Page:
“I guess we’re not particularly traditional and we wanted some- thing different,” Anna says. “I think there’s a beauty in the old cor- rugated iron sheds, and there’s this motley patina of age going down and a pattern of graffiti tags,” with city views “framed by the alley”. “What we found, too, is that there’s a surprising community that sort of hangs out in garages and connects. We spend a lot of time with our neighbour, Justin, who’s a furniture designer … and our other neighbours, who have been here for decades. And in summer all the kids come out and play. It’s a very community orientated area.”

With a location they loved and a design local planners could support, they knew they’d done the right things strategically. But both concede it has meant a more conservative design than they originally envisaged.

“In terms of planning we really felt we were quite conservative in what we put forward because we wanted to minimise any disputes and delays,” Anna says. “There are lots of things like height we didn’t push and lots of things in the original design we pared back. And it was really quick, planning – only two or three months.”

Viv’s usual methodical design process was also truncated to get the project under way quickly. “Both of us probably would do that differently (next time),” Anna says. “(Viv’s) much more critical, but overall for many reasons I think it’s a fantastic house and we’re blessed to have ended up with it. It makes me exceedingly happy to be in it. Viv, partly because he went through the trauma of building it, his love for it has diminished a bit,” she says with a laugh. “But it’s slowly rebuilding.”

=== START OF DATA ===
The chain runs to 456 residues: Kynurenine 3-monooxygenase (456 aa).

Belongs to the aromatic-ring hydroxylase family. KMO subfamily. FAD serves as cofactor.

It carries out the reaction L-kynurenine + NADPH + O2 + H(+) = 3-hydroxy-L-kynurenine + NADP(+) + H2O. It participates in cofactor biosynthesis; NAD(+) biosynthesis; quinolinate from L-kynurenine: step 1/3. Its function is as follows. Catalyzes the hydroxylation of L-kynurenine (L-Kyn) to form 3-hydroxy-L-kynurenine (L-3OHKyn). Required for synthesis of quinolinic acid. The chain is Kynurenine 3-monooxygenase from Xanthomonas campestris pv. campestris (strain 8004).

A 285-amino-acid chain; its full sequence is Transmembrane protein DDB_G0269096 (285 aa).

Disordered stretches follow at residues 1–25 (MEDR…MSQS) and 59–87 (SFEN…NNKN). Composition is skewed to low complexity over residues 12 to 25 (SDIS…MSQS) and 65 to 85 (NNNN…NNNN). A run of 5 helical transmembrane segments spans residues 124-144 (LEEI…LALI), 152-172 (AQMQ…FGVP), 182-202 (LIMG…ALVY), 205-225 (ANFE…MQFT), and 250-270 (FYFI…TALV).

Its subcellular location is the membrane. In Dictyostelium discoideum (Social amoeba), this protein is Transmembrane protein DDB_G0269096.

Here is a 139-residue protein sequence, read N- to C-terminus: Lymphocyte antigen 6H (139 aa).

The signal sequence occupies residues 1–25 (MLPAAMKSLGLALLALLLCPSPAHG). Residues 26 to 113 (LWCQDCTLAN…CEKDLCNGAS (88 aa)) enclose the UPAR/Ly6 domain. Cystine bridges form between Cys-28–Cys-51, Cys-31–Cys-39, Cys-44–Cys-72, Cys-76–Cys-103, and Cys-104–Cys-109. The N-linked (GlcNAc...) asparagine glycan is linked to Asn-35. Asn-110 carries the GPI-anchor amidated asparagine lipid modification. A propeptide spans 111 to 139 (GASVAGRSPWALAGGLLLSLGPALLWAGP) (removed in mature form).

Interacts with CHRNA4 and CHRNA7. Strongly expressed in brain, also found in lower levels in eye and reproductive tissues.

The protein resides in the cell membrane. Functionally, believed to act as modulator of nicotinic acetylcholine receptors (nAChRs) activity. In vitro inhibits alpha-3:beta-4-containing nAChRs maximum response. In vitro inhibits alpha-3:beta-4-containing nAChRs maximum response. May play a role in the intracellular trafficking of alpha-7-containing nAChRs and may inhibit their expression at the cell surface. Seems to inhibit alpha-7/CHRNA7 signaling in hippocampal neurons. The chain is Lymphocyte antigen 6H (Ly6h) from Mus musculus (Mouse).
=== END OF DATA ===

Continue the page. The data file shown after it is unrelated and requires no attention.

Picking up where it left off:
The house may be less radical spatially than its owners would have liked, but it certainly succeeds in showcasing imaginative ideas for other young families building sustainably on small sites. It announces its difference from the street, in fact. In a largely metallic streetscape its oiled timber clad façade stands out warmly. It’s made from vertical shiplap using locally sourced Silver Top Ash radially cut to minimise wastage.

Inside, at ground level, there’s a wide entrance hall leading to a central kitchen defined by custom-made joinery that also forms the walls of a lively staircase-cum-thermal-chimney topped with clerestory windows. It’s a quirky transitional space with built-in bookcases and a wide landing at its mid-point, where Viv and Anna’s two young daughters like to read and play.

The joinery, like the walls and ceilings throughout the house, is made from robust Eco ply finished with translucent white oil. It contrasts dramatically with shiny black floors upstairs and the exposed concrete slab downstairs, and at night its lightness gives the interior a lovely warm glow. It’s a simple, economical device to lighten the house and create the illusion of more space than there actually is. It also provides an ideal neutral backdrop for some striking lighting and furniture design created by the couple’s aforementioned neighbour, Justin Lamont of LifeSpaceJourney.